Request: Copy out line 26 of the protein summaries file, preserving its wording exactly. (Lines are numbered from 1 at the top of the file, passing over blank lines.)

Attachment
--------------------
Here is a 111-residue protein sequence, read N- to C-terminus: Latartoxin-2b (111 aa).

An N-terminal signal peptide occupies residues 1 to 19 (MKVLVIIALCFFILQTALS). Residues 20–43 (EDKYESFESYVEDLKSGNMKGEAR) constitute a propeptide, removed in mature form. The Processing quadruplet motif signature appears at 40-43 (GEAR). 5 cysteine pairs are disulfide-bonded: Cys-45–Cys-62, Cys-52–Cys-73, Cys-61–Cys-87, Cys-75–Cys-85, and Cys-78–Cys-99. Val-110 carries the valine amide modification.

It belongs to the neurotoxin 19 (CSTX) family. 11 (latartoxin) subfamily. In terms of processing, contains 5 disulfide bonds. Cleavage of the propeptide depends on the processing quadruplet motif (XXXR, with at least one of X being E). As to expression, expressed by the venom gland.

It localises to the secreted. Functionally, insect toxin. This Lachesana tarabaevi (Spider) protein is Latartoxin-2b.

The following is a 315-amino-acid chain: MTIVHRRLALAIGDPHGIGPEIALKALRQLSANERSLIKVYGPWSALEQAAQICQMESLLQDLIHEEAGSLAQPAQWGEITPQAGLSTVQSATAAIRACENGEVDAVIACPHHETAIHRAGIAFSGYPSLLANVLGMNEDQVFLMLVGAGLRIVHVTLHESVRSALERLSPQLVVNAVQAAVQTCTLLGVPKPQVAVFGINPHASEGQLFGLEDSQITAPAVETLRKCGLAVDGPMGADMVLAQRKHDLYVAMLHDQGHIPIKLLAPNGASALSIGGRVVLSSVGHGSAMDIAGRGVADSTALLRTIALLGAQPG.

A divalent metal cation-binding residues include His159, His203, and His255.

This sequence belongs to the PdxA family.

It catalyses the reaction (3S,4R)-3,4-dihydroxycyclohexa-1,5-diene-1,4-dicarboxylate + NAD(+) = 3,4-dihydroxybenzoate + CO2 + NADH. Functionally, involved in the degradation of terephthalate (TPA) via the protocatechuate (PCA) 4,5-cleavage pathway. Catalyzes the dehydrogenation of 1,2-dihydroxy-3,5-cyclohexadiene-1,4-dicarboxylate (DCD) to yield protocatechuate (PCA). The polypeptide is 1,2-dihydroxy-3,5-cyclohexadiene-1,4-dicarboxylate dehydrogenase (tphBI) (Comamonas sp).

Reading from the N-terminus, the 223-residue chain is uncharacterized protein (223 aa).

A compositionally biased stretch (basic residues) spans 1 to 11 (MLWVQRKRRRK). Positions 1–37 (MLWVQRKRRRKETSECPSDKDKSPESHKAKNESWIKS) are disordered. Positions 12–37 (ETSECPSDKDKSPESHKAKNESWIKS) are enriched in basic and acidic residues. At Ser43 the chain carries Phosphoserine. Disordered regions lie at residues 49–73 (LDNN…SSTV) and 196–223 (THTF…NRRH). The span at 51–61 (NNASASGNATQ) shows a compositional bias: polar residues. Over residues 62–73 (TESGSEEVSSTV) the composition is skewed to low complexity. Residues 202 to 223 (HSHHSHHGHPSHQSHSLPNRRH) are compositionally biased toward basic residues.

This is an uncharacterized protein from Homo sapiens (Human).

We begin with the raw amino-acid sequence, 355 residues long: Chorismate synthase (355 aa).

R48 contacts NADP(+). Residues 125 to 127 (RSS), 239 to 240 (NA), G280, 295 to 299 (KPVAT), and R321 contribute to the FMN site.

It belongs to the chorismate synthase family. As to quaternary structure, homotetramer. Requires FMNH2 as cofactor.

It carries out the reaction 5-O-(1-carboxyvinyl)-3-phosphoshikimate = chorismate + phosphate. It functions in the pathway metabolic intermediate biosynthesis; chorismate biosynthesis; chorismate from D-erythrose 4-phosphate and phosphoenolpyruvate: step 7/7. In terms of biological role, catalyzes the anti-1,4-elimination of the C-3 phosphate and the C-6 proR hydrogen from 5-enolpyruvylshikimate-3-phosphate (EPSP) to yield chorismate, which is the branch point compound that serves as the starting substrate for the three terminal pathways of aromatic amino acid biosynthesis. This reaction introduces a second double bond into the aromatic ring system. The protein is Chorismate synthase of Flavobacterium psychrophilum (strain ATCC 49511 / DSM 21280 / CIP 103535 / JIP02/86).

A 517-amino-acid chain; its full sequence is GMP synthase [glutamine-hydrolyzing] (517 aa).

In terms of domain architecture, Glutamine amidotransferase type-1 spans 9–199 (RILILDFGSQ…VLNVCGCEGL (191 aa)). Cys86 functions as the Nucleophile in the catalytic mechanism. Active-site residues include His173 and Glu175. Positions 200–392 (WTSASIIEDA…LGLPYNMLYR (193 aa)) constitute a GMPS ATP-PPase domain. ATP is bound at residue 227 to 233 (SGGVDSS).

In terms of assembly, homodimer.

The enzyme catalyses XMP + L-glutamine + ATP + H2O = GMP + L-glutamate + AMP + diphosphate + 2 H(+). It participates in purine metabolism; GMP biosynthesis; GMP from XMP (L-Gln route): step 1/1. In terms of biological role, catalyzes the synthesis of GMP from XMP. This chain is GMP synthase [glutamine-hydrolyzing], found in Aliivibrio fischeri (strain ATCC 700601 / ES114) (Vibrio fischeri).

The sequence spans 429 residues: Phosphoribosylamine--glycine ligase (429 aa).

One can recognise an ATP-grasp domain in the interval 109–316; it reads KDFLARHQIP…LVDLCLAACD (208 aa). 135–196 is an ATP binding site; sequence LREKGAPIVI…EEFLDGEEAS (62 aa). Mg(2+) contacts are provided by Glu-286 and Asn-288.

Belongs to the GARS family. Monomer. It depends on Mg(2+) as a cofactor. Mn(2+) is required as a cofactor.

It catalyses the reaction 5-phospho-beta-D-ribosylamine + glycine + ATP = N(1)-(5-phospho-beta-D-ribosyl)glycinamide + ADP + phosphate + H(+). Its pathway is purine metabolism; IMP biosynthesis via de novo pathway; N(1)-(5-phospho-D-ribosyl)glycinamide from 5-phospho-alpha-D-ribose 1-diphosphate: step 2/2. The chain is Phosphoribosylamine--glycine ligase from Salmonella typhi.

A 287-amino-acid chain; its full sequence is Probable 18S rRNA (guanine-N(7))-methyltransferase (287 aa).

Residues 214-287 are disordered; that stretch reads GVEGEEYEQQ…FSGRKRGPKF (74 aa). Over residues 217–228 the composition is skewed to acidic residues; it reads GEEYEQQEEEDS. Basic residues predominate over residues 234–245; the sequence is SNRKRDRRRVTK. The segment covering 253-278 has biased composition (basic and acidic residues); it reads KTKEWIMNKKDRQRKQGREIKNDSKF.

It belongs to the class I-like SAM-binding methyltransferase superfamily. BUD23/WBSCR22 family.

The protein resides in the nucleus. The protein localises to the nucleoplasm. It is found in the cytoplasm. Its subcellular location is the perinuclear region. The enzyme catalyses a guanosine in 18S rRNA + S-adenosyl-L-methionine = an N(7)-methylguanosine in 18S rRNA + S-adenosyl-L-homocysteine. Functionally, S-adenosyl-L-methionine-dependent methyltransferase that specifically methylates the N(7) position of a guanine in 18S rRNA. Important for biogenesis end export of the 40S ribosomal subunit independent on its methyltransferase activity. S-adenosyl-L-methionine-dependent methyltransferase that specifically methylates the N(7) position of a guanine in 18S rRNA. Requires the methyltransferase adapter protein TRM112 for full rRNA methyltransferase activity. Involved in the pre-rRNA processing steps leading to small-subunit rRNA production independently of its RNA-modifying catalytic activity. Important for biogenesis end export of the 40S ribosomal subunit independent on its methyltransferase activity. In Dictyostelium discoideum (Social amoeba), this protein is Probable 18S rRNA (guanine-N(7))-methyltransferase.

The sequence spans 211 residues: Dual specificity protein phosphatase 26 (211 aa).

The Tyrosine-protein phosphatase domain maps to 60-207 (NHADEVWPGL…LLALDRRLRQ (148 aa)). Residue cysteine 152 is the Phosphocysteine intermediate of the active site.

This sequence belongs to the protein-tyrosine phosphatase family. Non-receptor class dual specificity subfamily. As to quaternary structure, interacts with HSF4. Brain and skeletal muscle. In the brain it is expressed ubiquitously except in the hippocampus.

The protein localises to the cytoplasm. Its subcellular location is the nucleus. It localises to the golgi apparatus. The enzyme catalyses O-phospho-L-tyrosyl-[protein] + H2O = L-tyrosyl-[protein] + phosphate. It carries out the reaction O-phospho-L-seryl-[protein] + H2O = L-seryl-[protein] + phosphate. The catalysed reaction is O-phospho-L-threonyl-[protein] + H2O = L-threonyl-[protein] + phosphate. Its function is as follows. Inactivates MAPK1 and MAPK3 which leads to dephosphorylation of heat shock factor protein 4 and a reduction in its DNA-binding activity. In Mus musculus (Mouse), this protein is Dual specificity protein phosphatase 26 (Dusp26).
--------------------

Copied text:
It belongs to the class I-like SAM-binding methyltransferase superfamily. BUD23/WBSCR22 family.